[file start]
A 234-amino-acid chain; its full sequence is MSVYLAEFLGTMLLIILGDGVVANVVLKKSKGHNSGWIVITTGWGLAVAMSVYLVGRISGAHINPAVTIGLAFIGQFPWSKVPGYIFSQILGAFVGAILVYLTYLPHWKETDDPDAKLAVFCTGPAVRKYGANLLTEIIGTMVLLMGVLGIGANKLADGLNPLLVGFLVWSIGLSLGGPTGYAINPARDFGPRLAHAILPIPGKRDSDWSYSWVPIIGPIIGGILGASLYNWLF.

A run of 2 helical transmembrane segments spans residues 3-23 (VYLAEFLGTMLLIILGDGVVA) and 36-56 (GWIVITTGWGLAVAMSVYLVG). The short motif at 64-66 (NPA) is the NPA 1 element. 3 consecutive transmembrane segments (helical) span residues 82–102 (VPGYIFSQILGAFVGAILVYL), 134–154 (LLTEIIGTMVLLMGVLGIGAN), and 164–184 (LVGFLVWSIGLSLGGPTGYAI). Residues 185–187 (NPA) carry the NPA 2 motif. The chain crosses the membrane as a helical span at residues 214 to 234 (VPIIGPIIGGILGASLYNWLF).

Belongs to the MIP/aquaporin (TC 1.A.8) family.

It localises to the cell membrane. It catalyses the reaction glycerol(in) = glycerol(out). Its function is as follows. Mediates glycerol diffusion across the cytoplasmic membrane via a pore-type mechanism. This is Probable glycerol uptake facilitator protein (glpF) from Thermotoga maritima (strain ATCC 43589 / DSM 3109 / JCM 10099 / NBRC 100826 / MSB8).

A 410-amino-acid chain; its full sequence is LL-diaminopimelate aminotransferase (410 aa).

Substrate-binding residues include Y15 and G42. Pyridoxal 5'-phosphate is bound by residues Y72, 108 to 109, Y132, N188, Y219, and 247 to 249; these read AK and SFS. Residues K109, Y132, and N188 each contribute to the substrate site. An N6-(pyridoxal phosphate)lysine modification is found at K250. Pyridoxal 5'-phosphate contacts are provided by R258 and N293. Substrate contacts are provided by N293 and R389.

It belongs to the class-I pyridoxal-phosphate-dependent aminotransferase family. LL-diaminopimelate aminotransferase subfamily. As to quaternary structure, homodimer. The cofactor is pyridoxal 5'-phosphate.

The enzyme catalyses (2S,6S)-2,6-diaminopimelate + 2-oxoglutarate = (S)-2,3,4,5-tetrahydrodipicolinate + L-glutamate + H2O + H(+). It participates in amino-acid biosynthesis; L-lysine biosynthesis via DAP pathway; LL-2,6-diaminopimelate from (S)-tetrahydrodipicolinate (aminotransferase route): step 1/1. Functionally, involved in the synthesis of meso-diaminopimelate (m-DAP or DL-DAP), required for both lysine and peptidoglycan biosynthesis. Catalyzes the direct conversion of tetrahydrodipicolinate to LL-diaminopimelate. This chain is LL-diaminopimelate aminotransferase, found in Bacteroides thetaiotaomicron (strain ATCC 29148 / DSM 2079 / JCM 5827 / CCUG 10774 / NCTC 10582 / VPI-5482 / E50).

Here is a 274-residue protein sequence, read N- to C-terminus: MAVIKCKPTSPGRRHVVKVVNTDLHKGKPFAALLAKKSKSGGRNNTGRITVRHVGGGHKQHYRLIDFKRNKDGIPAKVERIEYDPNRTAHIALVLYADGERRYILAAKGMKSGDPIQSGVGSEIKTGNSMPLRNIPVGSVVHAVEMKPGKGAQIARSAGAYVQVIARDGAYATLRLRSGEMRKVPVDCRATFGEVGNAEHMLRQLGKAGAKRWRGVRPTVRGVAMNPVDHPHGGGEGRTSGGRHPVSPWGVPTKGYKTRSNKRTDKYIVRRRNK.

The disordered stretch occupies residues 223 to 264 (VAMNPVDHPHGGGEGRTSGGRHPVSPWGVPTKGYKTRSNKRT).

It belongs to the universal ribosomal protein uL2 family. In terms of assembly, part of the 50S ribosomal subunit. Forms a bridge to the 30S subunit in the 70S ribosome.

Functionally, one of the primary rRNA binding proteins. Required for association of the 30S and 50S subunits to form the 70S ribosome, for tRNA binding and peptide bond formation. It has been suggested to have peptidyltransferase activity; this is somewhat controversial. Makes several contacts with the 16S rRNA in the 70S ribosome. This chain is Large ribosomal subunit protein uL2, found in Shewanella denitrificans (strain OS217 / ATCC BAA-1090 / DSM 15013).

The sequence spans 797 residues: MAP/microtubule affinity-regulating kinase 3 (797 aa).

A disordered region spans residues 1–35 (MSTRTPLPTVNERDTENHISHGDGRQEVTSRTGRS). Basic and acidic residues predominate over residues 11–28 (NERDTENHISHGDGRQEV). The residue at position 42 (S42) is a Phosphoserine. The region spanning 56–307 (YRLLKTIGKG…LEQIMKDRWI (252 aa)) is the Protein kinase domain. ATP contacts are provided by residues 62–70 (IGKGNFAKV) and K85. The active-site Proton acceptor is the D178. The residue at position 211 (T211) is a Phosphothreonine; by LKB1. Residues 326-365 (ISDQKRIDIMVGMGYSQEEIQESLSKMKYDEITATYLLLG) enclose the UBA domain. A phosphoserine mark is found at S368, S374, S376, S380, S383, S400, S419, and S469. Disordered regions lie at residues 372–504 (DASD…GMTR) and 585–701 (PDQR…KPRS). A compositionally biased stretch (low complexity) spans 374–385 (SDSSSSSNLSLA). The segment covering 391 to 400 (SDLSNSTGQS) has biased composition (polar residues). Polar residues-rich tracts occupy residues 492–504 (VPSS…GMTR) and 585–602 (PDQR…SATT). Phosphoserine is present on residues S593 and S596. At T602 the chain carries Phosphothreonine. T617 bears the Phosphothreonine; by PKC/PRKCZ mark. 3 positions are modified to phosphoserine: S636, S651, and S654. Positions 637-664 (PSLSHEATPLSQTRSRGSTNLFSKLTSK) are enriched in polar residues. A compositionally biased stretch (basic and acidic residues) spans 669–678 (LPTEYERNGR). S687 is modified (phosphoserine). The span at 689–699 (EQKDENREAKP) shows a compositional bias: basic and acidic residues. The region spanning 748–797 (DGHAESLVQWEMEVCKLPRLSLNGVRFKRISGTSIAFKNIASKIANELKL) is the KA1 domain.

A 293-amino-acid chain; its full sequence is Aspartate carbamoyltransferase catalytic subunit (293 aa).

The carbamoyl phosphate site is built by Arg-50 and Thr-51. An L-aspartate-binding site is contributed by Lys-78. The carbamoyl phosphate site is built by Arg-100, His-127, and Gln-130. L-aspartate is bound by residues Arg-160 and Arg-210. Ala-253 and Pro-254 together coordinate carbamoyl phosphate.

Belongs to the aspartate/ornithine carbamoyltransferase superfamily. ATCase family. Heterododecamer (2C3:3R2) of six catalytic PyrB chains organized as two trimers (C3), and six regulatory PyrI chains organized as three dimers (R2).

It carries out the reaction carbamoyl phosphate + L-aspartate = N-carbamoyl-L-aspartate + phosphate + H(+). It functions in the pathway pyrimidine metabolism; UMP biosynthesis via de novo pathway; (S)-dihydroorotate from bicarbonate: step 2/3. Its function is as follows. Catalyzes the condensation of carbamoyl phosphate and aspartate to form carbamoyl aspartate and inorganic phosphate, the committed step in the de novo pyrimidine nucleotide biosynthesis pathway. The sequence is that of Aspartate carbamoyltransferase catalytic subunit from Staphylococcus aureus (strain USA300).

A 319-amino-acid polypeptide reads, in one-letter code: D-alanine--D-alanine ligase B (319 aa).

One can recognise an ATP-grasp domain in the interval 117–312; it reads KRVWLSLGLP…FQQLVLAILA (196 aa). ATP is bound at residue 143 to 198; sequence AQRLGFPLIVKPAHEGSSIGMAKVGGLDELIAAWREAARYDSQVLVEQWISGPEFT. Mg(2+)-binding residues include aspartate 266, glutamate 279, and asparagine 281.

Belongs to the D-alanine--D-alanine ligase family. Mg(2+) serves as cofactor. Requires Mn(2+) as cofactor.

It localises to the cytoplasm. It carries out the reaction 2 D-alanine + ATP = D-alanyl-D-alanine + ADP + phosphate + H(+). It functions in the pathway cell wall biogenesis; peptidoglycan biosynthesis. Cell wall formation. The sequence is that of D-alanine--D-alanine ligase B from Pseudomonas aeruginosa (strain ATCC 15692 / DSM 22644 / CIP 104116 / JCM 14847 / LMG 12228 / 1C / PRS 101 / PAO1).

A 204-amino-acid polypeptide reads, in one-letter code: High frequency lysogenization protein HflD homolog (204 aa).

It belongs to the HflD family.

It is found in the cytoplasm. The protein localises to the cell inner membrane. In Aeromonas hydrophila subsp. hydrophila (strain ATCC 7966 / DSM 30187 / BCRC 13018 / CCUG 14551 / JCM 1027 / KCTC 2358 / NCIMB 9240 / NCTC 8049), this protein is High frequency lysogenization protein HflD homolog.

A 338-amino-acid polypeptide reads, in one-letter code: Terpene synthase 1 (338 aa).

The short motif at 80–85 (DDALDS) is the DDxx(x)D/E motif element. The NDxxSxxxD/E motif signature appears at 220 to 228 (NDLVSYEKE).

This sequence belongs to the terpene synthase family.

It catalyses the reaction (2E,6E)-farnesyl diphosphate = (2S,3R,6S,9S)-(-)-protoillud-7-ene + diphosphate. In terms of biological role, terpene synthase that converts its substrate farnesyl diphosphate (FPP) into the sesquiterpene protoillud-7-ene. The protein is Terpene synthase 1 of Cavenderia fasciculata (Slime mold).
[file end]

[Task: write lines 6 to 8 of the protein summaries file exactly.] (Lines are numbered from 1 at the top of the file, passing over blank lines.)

Substrate-binding residues include Y15 and G42. Pyridoxal 5'-phosphate is bound by residues Y72, 108 to 109, Y132, N188, Y219, and 247 to 249; these read AK and SFS. Residues K109, Y132, and N188 each contribute to the substrate site. An N6-(pyridoxal phosphate)lysine modification is found at K250. Pyridoxal 5'-phosphate contacts are provided by R258 and N293. Substrate contacts are provided by N293 and R389.

It belongs to the class-I pyridoxal-phosphate-dependent aminotransferase family. LL-diaminopimelate aminotransferase subfamily. As to quaternary structure, homodimer. The cofactor is pyridoxal 5'-phosphate.

The enzyme catalyses (2S,6S)-2,6-diaminopimelate + 2-oxoglutarate = (S)-2,3,4,5-tetrahydrodipicolinate + L-glutamate + H2O + H(+). It participates in amino-acid biosynthesis; L-lysine biosynthesis via DAP pathway; LL-2,6-diaminopimelate from (S)-tetrahydrodipicolinate (aminotransferase route): step 1/1. Functionally, involved in the synthesis of meso-diaminopimelate (m-DAP or DL-DAP), required for both lysine and peptidoglycan biosynthesis. Catalyzes the direct conversion of tetrahydrodipicolinate to LL-diaminopimelate. This chain is LL-diaminopimelate aminotransferase, found in Bacteroides thetaiotaomicron (strain ATCC 29148 / DSM 2079 / JCM 5827 / CCUG 10774 / NCTC 10582 / VPI-5482 / E50).